What Does Disability Insurance Cover?

Whether you’re looking for a new disability insurance plan or are reviewing your existing coverage, it’s extremely important to know exactly what your disability insurance policy covers and what it does not.

Disability insurance coverage varies based on several factors:

  • short-term or long-term plan
  • your insurance carrier
  • the specifics of your particular plan

However, there are also some additional points to consider as you assess your new or existing disability coverage.

What Expenses Does Disability Insurance Cover?

While many people think of disability insurance as a failsafe to pay their mortgage, their car and other key expenses, actual coverage works differently.

Rather than covering specific expenses, a disability insurance plan will provide a lump sum that the recipient can allocate as they see fit.

There is some variability in how much of your income your plan will cover in case you’re unable to work. This is particularly true if you go with a private insurance provider. In any case, there are limits to how high your monthly benefits can go.

Under Short-Term Disability Plans

Short-term disability insurance covers a temporary disability up to a year.

Based on data from NerdWallet, most short-term disability insurance plans cover between 60 and 70 percent of the holder’s base salary. The base salary caveat is key, however; if you earn much or most of your income through commission or bonus, almost all disability insurance providers will exclude those numbers from their calculations.

A monthly cap typically applies as well, commonly set at $10,000.

Under Long-Term Disability Plans

As the name suggestions, long-term disability plans provide benefits for as long as the life-impacting disability exists. If the disability is ongoing, the plan may provide benefits until death or could terminate coverage at retirement age.

Most plans aim to replace between 40 and 60 percent of former base salary. Keep in mind that the limitations on bonuses and commissions and the monthly cap that apply to short-term plans also apply here.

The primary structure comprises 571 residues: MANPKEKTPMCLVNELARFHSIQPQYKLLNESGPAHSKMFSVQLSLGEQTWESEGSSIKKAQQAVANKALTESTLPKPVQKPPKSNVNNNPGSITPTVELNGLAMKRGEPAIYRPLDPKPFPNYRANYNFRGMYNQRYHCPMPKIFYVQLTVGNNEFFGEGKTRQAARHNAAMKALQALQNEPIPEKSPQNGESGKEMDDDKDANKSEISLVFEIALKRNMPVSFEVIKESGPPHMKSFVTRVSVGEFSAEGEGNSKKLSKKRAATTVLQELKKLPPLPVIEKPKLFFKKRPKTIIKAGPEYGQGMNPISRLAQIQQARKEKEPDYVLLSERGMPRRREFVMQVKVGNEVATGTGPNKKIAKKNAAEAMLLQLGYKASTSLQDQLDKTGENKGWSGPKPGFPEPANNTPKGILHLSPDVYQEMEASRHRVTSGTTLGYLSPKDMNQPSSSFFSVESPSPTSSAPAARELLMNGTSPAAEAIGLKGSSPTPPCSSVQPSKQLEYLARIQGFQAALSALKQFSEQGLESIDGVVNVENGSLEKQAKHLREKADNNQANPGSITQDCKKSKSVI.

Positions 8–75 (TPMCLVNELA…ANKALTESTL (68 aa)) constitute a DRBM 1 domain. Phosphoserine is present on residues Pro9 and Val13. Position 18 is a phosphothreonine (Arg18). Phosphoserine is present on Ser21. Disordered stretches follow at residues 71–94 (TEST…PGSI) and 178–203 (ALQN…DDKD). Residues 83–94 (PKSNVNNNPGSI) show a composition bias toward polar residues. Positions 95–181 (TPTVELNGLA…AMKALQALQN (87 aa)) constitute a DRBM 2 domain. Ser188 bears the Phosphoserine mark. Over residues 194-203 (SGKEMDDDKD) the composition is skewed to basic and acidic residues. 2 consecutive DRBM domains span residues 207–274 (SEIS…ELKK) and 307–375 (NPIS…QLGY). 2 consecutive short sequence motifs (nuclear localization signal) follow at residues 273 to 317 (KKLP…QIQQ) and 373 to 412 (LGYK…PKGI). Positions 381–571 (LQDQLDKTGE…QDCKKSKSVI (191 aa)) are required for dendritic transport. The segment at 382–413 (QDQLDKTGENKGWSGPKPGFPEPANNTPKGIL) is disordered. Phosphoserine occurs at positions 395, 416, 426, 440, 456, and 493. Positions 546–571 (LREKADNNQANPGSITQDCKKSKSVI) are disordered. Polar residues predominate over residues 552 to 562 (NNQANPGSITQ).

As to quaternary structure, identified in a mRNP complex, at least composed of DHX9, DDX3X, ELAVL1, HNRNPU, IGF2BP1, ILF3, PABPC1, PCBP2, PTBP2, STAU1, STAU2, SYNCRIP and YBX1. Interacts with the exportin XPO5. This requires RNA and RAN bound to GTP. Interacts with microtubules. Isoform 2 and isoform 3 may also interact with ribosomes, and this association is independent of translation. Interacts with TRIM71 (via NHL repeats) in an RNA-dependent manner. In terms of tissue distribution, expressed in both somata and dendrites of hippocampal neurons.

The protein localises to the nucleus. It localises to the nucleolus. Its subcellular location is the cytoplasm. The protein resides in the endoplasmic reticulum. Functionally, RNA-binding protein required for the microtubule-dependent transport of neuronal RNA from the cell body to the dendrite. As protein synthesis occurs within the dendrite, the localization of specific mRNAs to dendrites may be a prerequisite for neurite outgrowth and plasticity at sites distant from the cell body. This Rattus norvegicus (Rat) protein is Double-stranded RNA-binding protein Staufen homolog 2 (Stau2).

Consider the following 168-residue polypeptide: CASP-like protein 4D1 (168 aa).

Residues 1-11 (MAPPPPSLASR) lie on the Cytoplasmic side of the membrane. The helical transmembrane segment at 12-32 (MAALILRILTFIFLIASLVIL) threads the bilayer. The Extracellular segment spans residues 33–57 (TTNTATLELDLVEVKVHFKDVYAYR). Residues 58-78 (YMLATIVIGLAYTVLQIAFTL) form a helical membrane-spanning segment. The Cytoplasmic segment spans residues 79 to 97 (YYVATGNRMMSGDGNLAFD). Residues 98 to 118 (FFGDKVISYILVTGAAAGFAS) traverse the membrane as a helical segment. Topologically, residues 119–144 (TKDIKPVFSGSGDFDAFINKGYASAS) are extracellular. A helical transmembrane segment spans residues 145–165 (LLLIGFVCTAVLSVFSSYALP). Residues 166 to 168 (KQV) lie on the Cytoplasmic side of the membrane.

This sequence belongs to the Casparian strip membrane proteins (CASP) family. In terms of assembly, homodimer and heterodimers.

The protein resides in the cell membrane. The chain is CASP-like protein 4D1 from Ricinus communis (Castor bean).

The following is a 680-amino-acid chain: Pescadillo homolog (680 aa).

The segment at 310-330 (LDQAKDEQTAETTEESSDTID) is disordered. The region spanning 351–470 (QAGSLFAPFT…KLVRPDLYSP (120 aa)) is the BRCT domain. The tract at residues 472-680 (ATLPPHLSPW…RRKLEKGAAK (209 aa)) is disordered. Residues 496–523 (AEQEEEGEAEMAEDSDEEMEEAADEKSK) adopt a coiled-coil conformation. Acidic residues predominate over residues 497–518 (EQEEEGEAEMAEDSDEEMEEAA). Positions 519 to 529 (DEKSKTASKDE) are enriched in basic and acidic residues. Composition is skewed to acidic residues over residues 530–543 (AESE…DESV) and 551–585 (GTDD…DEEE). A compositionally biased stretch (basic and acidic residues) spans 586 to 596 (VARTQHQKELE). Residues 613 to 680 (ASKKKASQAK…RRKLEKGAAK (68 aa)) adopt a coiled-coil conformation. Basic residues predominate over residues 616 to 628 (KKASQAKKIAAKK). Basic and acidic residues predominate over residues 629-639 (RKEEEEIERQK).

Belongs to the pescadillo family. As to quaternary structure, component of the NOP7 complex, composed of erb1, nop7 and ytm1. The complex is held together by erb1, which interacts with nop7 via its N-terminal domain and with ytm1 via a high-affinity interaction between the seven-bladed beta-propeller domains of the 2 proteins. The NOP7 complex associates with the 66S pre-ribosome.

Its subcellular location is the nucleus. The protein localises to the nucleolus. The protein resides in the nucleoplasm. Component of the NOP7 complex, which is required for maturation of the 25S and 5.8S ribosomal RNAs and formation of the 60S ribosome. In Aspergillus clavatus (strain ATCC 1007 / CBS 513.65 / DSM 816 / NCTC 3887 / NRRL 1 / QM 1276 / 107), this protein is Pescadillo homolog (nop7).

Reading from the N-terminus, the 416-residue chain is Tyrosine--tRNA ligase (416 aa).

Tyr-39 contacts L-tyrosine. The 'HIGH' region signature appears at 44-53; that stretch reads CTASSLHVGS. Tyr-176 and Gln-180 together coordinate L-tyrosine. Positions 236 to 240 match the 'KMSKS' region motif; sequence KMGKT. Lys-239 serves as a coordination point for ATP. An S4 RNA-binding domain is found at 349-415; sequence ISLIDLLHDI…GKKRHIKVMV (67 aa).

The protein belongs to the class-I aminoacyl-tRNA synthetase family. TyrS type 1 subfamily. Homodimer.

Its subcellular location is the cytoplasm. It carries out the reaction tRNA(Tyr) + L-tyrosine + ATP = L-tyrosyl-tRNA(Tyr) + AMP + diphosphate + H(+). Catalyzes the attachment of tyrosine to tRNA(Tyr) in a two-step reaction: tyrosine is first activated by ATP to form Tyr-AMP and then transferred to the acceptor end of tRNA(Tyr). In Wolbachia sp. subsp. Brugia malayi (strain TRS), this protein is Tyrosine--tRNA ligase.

What Types of Medical Conditions Trigger Disability Insurance Benefits?

Short-term and long-term disability plans both cover a wide variety of illnesses and injuries that can prevent policyholders from working.

Some of the most common reasons for a short-term disability claim include a broken bone, a back injury, a diabetes flare-up and maternity leave.

Long-term disability benefits are often triggered by cancer, degenerative disorders and catastrophic accidents that result in the loss of hearing, sight, limbs, and mobility.

Before you commit to relying on disability insurance benefits, it is worthwhile to familiarize yourself with pre-existing condition terms as well as the common injuries and medical conditions that are excluded from most plans.

Pre-Existing Condition Limitations

In almost every case, a medical condition that you have been recently diagnosed with and treated for at the time you obtain your disability insurance plan will be excluded from coverage for some period of time.

Disability insurance plans often assess such pre-existing conditions using two criteria: look back periods and waiting periods.

Look Back Period

This refers to the time period prior to coverage that former medical conditions that have been diagnosed and treated will be considered pre-existing.

Many policies apply a standard of between 90 days and six months, though it’s not unusual to see a year-long look back period.

For example, a condition diagnosed and treated 10 years prior probably won’t be excluded from coverage, but an injury sustained in the past month almost certainly will.

Waiting Period

If a condition is deemed pre-existing under the look back test, a waiting period applies.

Typically this means that policyholders will not receive benefits due to a pre-existing illness or injury for the first year or two of coverage.

Commonly Excluded Injuries and Illnesses

Beyond pre-existing conditions, some injuries and illnesses are commonly written out of disability insurance coverage for a variety of reasons.
Mental or nervous conditions, as well as those caused by substance abuse are often excluded unless a drug prescribed to treat it meets qualification guidelines.

Other injuries and illnesses often excluded include those that happen under the following circumstances:

  • Committing a felony
  • Working an illegal job
  • Crashing a vehicle during a race or stunt show
  • Playing a professional sport
  • Any intentional injury (such as a failed suicide attempt)
  • Injuries sustained while in the armed services

Other Events that May Change What Disability Insurance Covers

Change in Employment Status (For Employer-Provided Plans)

If you receive your disability insurance coverage through your employer, you may be aware that coverage will generally end when your employment does.

One other thing to remember is any reduction in hours that changes your status from full-time to part-time may have the same effect.

Change in Income

Lastly, keep in mind that almost every disability insurance policy pegs coverage to a percentage of your base salary at the time you sign up.

This means that if you experience a significant increase in your base salary, your disability insurance coverage benefits may no longer meet your needs. If this is the case, speak with your insurance agent to see if your coverage can be adjusted.

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